Monday, April 29, 2013

Profile in Useful Idiocy: Canadian "Human Rights" Official David Langtry

In a sane world, the term "racial profiling" would not exist since, a la Israeli security, everyone would know that certain individuals (hello, jihadis!) are more likely to want to wreak havoc than others . Alas, our world is severely deranged, and "racial profiling," that is, security measures that take into account who a person is instead of examining, say, the shoes of all and sundry, is considered racist and therefore unacceptable. That's certainly how David Langtry, acting director of Canada's federal "human rights" racket, sees it. In a op-ed piece in the Globe and Mail, Langtry 'splains why "racial profiling" doesn't work:
In the chaotic minutes after two bombs tore through the crowd near the finish line at the Boston Marathon, racial discrimination turned a terror victim into a terror suspect.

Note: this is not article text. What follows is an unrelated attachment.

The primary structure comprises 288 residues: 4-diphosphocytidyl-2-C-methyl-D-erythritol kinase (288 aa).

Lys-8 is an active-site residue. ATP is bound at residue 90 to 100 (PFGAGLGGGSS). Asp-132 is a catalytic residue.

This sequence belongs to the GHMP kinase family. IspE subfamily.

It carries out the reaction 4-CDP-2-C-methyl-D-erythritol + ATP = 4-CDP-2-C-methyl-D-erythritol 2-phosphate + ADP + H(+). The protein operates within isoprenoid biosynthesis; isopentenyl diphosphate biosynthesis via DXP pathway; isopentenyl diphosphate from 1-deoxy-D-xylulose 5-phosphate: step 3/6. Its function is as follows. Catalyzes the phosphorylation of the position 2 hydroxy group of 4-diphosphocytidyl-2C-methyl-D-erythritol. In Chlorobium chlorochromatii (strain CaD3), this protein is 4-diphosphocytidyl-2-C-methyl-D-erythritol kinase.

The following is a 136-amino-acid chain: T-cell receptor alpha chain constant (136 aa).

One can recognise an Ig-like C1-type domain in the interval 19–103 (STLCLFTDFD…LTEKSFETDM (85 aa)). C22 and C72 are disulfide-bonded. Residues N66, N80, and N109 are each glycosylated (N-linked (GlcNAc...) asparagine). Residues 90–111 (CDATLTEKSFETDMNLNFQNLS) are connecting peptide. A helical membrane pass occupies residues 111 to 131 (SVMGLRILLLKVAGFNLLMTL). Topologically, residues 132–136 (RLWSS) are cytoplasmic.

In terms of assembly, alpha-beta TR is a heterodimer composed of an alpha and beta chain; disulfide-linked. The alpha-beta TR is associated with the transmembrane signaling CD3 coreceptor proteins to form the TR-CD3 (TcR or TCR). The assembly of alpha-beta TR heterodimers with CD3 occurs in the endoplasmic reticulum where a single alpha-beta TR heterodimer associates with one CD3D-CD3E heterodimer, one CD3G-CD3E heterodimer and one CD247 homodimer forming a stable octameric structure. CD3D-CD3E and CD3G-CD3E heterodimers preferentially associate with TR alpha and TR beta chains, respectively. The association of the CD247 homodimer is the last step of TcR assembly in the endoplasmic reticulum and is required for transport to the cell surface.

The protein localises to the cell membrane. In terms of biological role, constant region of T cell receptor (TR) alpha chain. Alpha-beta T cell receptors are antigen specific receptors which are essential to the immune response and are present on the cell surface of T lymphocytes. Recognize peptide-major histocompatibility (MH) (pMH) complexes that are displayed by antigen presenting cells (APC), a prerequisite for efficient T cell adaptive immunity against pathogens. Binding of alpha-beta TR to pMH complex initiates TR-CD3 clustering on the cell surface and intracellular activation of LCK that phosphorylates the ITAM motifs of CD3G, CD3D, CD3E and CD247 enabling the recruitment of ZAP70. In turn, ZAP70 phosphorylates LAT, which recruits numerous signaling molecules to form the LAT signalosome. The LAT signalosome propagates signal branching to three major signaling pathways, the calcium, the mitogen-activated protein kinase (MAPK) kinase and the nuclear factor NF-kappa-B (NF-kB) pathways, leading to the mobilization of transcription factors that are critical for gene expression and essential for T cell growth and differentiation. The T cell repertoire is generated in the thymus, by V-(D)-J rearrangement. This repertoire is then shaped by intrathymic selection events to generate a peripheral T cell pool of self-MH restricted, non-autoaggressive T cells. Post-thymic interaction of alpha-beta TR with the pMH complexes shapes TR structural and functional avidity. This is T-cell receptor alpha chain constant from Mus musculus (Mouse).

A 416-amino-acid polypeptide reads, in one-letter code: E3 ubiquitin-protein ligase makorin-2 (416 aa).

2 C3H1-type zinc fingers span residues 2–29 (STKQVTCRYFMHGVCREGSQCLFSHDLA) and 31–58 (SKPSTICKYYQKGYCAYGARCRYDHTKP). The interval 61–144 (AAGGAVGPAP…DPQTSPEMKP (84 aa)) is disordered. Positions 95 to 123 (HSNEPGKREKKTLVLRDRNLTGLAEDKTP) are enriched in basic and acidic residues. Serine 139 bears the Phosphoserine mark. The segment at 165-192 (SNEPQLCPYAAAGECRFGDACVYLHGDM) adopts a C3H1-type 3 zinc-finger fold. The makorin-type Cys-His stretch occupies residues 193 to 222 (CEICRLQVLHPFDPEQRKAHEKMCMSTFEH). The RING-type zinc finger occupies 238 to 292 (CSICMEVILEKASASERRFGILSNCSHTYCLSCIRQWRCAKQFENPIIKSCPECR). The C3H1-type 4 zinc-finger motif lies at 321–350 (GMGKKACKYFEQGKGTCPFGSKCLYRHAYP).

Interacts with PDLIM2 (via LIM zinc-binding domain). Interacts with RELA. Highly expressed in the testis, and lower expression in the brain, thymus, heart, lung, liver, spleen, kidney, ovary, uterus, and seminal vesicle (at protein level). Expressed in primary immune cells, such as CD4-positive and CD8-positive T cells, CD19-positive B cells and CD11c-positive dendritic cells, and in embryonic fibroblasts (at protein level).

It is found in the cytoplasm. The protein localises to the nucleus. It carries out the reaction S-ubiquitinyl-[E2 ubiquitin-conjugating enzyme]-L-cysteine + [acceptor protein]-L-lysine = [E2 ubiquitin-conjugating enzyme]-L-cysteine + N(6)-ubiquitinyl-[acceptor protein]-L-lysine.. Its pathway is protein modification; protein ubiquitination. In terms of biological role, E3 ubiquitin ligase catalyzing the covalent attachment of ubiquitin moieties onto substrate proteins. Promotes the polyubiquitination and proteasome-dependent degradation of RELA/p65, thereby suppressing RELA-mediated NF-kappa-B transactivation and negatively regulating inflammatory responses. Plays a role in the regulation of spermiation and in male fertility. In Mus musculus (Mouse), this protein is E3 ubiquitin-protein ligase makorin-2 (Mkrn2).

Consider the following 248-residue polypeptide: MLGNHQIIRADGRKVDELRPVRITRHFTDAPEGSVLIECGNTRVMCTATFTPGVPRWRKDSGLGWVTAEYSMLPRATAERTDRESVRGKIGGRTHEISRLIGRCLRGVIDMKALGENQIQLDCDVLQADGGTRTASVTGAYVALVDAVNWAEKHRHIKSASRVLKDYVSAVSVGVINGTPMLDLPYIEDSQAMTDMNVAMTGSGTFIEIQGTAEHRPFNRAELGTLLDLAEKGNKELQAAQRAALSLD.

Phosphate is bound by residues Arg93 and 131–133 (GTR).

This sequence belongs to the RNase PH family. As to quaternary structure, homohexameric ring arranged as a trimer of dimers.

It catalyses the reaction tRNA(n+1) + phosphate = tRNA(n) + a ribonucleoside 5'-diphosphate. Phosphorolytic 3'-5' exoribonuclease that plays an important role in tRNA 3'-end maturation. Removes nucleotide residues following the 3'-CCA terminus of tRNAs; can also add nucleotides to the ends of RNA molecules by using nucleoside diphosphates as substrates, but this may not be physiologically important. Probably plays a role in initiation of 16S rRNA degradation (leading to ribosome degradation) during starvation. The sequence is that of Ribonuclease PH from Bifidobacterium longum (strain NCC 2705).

As a shocked world watched, media reported that a young Saudi man had been apprehended. 
He had been watching the race and was badly hurt by the first bomb. CBS News said a bystander saw him running and tackled him. People thought he looked “suspicious.”
While doctors treated him in hospital, his apartment was searched and his roommate interrogated. His name was endlessly tweeted. Media dubbed him the “Saudi suspect.”
The next day, authorities cleared him. Wrong place, wrong time, said CNN.
Yes, it was wrong. Racial profiling is wrong. And it’s also bad policing.
Research supports this. There is no evidence that racial profiling helps identify terrorists. What can be proven, is that profiling creates distrust and resentment among members of ethnic or religious communities. It leads them to believe they are unfairly targeted by law enforcement...
In fact, "profiling" works just fine, Dave. As for its engendering distrust and resentment, that can and does arise no matter what. Just look at the Tsarnaev brothers, who were never "profiled," and who grew to despise the U.S. even though it had been very good to them. Perhaps had American authorities been a little more adept at "profiling" Tamerlan, they would been able to stop him before he had a chance to unleash his distrust and resentment on infidels in Boston.

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